A Heritage Month Special
A production of The Suit by the legendary Peter Brooke at the Brooklyn Academy of Music BAM.
Live Fast, Die Young & Have A Good Looking Corpse
The dictum of the Drum Generation
The brilliant mind of Sixties journalist Can Themba lives on in his work – his play The Suit has been performed around the world. He died at only 44 years, broken-hearted, in exile and declared a Statutory Communist. In this piece, used as a foreword to his collection of short stories The Will To Die, the late Lewis Nkosi, a leading light of the ‘Drum Generation’, not only pays tribute but he also gives us an exquisite, literary insight into South Africa in the 1960s. In passing he mentions Nat Nakasa whose remains were only recently returned for reburial in Kwa-Zulu Natal.
‘The son of a bitch had no business to die . . .’
- Speaking at a friend's funeral
Time, frustration and despair, with their attendant corrosive drugs – alcohol and suicide – are taking a toll on South African writers. Nat Nakasa. Ingrid Jonker. Now Can Themba. They are all surrendering to something inﬁnitely more difficult to describe. Their deaths are not simply natural deaths even when they are technically so; for even though they do not die at the end of a bullet, flattened against some executioner’s wall, their anguish is in so many ways related to the anguish of the people of South Africa. For those of them, like Nat Nakasa and Ingrid Jonker, who committed suicide, this is clear enough; but Can Themba’s own anguish and despair led to a suicidal kind of living which was bound to destroy his life at a relatively young age.
At any rate, the deaths of our writers are sometimes more dramatic than most deaths but are nonetheless part of the slow undramatic death of many. Nat Nakasa and Can Themba, personal friends and former colleagues, I knew better than most. I lived in the same house with both of them at different times. After they are gone it seems to me now that there was always something strangely sinister and altogether ominous in their form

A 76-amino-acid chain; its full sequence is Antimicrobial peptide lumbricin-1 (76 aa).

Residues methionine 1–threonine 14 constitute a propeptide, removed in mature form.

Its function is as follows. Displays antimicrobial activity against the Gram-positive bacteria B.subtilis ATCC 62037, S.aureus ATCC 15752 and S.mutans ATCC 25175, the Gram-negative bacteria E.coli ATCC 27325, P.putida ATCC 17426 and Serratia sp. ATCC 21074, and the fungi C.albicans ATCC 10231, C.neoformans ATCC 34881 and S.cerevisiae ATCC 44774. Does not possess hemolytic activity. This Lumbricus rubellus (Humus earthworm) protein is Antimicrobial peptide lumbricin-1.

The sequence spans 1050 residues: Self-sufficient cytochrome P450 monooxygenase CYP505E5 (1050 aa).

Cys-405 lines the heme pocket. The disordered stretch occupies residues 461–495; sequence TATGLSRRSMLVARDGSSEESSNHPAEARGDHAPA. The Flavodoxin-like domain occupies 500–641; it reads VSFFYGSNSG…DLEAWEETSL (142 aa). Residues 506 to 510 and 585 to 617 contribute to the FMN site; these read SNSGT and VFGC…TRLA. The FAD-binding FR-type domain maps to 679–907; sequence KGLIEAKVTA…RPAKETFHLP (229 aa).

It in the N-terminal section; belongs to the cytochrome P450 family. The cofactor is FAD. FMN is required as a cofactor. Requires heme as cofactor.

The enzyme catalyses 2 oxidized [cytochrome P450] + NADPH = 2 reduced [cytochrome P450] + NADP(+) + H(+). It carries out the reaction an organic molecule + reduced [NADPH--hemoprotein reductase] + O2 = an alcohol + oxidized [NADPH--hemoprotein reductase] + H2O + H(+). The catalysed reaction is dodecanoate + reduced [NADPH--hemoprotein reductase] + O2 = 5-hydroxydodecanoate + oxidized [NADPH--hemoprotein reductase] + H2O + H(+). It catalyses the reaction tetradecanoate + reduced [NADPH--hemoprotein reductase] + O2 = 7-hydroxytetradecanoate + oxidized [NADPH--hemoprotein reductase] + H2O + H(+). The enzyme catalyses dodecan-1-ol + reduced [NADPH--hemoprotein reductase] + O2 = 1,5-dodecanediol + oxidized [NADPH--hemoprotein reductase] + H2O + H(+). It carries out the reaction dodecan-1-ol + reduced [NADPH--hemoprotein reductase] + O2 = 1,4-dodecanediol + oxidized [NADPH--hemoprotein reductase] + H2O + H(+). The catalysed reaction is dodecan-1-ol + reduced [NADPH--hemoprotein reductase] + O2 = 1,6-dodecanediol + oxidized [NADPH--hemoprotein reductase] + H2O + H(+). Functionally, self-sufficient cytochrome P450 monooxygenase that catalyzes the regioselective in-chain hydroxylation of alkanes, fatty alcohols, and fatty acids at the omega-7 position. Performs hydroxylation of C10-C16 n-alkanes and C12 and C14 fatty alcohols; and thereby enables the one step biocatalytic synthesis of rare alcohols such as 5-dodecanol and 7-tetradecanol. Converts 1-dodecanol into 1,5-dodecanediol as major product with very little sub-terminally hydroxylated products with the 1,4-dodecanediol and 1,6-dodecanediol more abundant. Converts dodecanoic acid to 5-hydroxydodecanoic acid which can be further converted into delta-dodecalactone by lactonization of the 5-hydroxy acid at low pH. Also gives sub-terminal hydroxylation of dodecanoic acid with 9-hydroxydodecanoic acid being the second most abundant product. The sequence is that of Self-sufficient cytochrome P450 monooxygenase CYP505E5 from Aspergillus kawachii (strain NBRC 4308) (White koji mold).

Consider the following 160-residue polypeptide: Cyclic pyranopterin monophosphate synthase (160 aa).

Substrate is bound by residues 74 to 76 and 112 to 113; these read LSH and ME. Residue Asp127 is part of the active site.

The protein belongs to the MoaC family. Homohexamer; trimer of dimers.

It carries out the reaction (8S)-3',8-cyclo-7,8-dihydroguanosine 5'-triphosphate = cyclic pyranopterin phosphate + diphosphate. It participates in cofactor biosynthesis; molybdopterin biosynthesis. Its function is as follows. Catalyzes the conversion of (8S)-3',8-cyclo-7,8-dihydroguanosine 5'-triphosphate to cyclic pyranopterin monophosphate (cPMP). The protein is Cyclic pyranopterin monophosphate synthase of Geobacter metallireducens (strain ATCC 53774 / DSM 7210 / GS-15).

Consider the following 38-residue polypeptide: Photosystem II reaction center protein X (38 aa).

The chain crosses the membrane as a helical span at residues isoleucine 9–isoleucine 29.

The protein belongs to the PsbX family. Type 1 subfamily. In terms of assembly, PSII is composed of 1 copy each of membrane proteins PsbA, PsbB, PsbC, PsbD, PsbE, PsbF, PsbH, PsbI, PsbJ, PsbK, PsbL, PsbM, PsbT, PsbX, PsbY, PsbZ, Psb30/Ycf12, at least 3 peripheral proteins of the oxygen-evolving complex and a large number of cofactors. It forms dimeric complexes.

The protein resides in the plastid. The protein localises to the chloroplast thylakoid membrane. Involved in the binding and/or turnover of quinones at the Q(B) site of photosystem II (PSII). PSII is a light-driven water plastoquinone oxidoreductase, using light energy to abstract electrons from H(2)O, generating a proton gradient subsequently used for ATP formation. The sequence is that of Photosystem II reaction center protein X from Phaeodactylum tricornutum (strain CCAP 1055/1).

of detachment and the desperate wit they cultivated, in the mocking cynicism of the one and the love of irony of the other. Each in his own way tried to reduce the South African problem into some form of manageable game one plays constantly with authority without winning, but without losing either. In order to survive and in order to conceal the scars, they laughed, clowned, mocked and ﬁnally embraced their ‘outlaws condition with all of its surrounding cloud of romantic tragedy and supposable drama. Lively and self-aware, sensitive as writers can be assumed to be, they were forced by a silly and grotesque regime to exist as though they lacked imagination, consciousness and their superb gift of eloquence. That is to say they were forced to look ‘dumb’ in order to reassure very dumb white citizens whose sense of security was threatened by any native who seemed imaginative enough and talented enough. Nat Nakasa appreciated the irony and got an enormous bang out of acting upon it. Can Themba similarly grew more ironical and colloquial, affecting to beat the system with a mocking cynicism and an extreme cultural ‘underworldism’ of the African township. He